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Major Changes to Social Security on the Horizon (Part 2) #SocialSecuritychanges

            Last week we were discussing some of the changes to Social Security that will be happening in 2016.  Let’s look at some more.

            Under current rules, if a married beneficiary applies for Social Security benefits between age 62 and full retirement age (currently 66), he/she will receive whichever is the highest benefit – their own or their spouse’s.  Waiting till full retirement age to claim your own benefits allows yours to grow by 8% a year while you are collecting the spousal amount.

            That option will no longer be available to most beneficiaries.  However, anyone who is 62 or older by the end of 2015 is exempt from this change.  They’ll still be able to apply for spousal benefits at age 66 while allowing their own benefits to grow.  Remember, however, that since the file and suspend strategy #fileandsuspend will be eliminated, this will only work if the other spouse is receiving Social Security benefits.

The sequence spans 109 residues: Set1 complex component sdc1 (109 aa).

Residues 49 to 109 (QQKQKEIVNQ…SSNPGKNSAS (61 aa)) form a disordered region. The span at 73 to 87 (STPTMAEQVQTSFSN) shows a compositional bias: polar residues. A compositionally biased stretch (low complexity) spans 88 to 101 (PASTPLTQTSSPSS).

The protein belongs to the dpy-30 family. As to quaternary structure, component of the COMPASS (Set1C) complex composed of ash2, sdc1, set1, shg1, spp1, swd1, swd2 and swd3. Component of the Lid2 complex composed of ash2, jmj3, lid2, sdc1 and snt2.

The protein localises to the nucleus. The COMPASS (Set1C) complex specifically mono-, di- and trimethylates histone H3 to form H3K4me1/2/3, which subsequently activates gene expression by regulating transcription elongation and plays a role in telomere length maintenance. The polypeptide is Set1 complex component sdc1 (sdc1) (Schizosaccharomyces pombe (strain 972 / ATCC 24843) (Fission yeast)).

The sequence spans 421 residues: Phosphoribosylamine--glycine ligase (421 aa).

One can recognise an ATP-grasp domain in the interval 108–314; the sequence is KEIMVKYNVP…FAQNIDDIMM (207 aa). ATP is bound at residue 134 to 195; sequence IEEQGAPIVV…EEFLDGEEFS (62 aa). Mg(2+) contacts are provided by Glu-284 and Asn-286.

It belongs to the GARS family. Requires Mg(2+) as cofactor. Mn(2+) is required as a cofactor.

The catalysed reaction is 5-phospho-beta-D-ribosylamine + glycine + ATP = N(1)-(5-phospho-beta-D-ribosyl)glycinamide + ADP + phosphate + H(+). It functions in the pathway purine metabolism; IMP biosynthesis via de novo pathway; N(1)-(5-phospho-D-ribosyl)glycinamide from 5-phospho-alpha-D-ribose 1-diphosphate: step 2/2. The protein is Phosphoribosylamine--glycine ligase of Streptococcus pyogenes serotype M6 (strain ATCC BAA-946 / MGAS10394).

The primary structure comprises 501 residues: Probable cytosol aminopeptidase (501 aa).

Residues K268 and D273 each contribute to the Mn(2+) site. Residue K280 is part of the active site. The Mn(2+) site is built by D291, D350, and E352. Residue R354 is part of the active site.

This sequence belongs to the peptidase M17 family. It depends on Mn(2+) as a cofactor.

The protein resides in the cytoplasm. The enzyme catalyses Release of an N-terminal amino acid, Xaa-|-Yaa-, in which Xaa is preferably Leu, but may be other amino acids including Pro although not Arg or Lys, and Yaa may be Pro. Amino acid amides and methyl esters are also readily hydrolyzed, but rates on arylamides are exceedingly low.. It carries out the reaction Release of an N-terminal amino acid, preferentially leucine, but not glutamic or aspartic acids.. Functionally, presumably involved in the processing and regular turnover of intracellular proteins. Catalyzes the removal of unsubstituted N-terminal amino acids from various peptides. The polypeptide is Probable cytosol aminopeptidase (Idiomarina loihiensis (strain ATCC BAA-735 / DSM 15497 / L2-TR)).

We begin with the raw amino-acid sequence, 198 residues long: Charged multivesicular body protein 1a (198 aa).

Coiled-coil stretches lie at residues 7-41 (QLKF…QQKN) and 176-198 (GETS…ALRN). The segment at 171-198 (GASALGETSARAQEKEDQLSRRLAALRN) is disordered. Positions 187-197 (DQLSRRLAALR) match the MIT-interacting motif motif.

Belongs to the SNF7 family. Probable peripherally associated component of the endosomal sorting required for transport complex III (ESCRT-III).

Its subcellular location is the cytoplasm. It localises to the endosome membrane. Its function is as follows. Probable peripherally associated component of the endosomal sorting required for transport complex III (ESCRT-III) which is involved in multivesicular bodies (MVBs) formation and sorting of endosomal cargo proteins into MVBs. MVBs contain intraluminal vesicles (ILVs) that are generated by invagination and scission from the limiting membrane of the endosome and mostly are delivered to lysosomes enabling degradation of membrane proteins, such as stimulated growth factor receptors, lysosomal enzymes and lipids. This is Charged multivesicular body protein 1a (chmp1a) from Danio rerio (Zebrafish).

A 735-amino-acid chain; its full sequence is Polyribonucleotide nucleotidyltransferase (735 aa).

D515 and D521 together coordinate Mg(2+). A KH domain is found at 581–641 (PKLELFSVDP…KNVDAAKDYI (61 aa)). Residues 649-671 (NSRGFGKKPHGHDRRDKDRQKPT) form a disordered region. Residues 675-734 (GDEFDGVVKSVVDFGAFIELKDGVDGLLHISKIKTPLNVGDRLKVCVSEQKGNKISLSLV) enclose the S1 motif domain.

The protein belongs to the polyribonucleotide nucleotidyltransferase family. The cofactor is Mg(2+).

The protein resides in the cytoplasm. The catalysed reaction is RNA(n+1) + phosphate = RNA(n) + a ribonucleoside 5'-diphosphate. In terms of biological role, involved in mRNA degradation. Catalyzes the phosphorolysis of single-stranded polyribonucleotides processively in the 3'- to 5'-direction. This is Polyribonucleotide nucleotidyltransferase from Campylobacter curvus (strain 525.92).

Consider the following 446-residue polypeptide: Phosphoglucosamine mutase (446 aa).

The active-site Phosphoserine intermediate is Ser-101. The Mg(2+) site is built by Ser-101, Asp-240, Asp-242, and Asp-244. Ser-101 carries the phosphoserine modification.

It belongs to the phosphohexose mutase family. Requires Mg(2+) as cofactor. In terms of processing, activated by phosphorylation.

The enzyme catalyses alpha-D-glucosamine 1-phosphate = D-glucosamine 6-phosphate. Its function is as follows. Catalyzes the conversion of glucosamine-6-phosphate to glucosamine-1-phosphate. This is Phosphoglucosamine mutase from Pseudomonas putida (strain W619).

This strategy requires careful consideration.  Couples whose benefits are roughly equal may not want to go this route if they want to allow both of their benefits to grow.  On the other hand, if they have unequal benefit amounts it may make sense for the lower earner to claim benefits and have the higher earner file a restricted application for spousal benefits.

            Even with these changes some other options will remain.  Delaying benefits till age 70 to allow your benefit to grow by 8% is not disappearing.  You can also suspend your own benefit at age 66 or later.  This is important for someone who collects a reduced benefit before full retirement age and later regrets that decision.  Once he reaches full retirement age he can suspend his benefit to allow it to grow by the 8% annual rate.  This could undo some or all of the reduction caused by claiming early.